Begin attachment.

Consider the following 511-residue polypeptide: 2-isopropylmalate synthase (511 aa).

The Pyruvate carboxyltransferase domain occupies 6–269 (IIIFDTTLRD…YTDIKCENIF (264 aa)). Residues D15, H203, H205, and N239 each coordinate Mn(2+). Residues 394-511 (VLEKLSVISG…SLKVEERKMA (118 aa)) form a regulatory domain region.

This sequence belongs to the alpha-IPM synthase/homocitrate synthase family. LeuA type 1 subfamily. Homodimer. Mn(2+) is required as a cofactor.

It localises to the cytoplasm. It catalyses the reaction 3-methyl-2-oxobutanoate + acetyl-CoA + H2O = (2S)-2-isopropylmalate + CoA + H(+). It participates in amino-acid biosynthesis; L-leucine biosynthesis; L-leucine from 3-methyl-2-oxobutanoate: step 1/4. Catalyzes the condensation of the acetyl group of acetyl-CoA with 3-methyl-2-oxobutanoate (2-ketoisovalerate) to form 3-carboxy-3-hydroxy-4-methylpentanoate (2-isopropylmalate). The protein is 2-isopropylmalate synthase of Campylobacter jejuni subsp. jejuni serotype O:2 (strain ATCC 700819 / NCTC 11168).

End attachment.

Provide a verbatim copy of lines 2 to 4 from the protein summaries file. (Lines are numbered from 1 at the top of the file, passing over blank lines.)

The Pyruvate carboxyltransferase domain occupies 6–269 (IIIFDTTLRD…YTDIKCENIF (264 aa)). Residues D15, H203, H205, and N239 each coordinate Mn(2+). Residues 394-511 (VLEKLSVISG…SLKVEERKMA (118 aa)) form a regulatory domain region.

This sequence belongs to the alpha-IPM synthase/homocitrate synthase family. LeuA type 1 subfamily. Homodimer. Mn(2+) is required as a cofactor.

It localises to the cytoplasm. It catalyses the reaction 3-methyl-2-oxobutanoate + acetyl-CoA + H2O = (2S)-2-isopropylmalate + CoA + H(+). It participates in amino-acid biosynthesis; L-leucine biosynthesis; L-leucine from 3-methyl-2-oxobutanoate: step 1/4. Catalyzes the condensation of the acetyl group of acetyl-CoA with 3-methyl-2-oxobutanoate (2-ketoisovalerate) to form 3-carboxy-3-hydroxy-4-methylpentanoate (2-isopropylmalate). The protein is 2-isopropylmalate synthase of Campylobacter jejuni subsp. jejuni serotype O:2 (strain ATCC 700819 / NCTC 11168).